Chili crisp is hotter than ever.
The tangy, crunchy, spicy infused oil made with bits of peppers, onions, scallions, garlic, and other flavorful aromatics is a crispy condiment that packs a punch.
The spicy spread has been used in China and other parts of the world for decades. And the American market has caught on to the delicious umami condiment in recent years, with versions now seen on mainstream grocery store shelves and as the star of any hot sauce collection. Use it to spice up an omelet, douse it over a slice of pizza, or savor it sweetly with ice cream—chili crisp amplifies flavor.
One of the most tried and true—and commonly recognized—chili crisp brands is Lao Gan Ma, though the hot stuff has been used in China for centuries. It was made by Tao Huabi—who became known as the “Godmother of Sauce”—who began bottling up the condiment in 1997 at her noodle shop in Southern China, according to the brand’s website. The ingredient was so well-liked by customers, it spread like wildfire and eventually made its way overseas. Lao Gan Ma was meant to spice up a simple stir-fry, salmon, fish, pork, chicken, and just about any blank food canvas. The sauce is made with caramelized chilies, fermented soybeans, garlic, peanuts, and MSG for umami flavor. It’s sweet, savory, and, of course, spicy.
“To me, as a chef, Lao Gan Ma is the standard. A lot of people are doing their own versions of it now. I dress it up a bit with blanched ginger, fresh scallion, oil, lime, and a few other seasonings,” says Jeremy Dean, a chef at Lucky Rabbit Noodles in Brooklyn, N.Y. “I’ve also put it in sandwiches like spicy turkey instead of mayo because it adds a little more crunch to it,” he adds.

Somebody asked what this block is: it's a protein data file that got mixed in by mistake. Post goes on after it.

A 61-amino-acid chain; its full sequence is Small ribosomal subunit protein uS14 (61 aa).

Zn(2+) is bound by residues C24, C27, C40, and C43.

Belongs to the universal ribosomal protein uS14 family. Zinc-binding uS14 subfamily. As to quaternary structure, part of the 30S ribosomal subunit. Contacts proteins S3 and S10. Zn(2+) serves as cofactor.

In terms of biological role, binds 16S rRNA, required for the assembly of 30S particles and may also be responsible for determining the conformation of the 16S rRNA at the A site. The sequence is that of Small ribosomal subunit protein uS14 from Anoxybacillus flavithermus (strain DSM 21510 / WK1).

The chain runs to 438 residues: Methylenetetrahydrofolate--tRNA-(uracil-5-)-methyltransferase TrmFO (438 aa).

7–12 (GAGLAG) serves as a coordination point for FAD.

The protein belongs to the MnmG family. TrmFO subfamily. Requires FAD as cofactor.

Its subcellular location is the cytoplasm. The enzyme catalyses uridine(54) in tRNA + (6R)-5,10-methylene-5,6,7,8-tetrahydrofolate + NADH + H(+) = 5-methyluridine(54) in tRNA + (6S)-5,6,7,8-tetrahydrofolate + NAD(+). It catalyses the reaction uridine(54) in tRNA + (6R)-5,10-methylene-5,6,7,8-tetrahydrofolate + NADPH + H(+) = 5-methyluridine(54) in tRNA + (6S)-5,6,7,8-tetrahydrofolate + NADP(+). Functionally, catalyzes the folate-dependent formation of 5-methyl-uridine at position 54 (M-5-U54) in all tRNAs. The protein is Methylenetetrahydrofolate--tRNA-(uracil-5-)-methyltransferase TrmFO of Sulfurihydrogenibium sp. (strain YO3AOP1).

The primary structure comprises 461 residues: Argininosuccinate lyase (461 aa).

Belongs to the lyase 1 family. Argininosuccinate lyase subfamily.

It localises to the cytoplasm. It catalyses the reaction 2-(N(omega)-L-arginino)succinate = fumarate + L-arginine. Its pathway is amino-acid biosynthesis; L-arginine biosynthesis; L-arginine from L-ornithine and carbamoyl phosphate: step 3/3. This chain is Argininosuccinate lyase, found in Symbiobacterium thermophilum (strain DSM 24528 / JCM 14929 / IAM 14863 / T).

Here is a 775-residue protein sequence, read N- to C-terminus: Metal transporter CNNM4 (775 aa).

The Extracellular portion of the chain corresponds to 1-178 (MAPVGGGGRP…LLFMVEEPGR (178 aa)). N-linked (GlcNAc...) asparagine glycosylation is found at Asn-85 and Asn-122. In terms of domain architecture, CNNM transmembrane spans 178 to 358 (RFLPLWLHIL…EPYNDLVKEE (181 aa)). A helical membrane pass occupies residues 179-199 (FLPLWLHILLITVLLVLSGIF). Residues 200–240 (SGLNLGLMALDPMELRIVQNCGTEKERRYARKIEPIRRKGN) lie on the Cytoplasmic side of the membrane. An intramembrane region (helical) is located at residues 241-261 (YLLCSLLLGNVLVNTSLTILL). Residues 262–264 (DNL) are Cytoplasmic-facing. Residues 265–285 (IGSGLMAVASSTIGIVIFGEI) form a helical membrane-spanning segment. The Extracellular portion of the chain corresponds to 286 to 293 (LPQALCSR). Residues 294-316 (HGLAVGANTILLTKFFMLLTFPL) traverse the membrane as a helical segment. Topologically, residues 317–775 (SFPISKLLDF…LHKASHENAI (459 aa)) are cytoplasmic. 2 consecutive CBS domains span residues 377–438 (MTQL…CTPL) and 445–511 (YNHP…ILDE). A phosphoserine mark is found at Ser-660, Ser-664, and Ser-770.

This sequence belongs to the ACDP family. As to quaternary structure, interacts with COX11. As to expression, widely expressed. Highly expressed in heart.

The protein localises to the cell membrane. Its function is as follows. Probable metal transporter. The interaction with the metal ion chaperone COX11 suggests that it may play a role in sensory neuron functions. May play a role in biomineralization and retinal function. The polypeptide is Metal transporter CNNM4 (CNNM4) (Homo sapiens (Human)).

Today, a slew of new chili crisp iterations in the U.S. are being cooked up by second-generation Chinese and Taiwanese American chefs and restaurateurs putting their own unique spin on the beloved pantry staple.
Here are some sublime sauces worth checking out:
FLY BY JING SICHUAN CHILI CRISP
Made by a Chinese chef from Chengdu, China, Fly By Jing Sichuan Chili Crisp was introduced in the U.S. in 2018 and is made with all-natural ingredients sans MSG. It features the rare tribute pepper harvested from Sichuan farmers with ingredients like rapeseed oil, fermented black beans, seaweed, mushrooms, and ground spices. Eaters are instructed to use the spice on “everything” from vanilla ice cream to fried eggs, pizza, vegetables, dumplings, and meat.
MOMOFUKU CHILI CRUNCH
Taking inspiration from Lao Gan Ma, chef David Chang’s iteration used in the kitchen at his New York City Asian restaurant Momofuku Ssäm Bar features a chili crunch that’s equal parts smoky and garlic-tasting with hints of sesame seeds and a rich umami flavor from mushroom powder and seaweed. It’s made with three types of Mexican chilies, crunchy garlic, and shallots. The hot stuff is so well received, there’s often a waiting list to order it.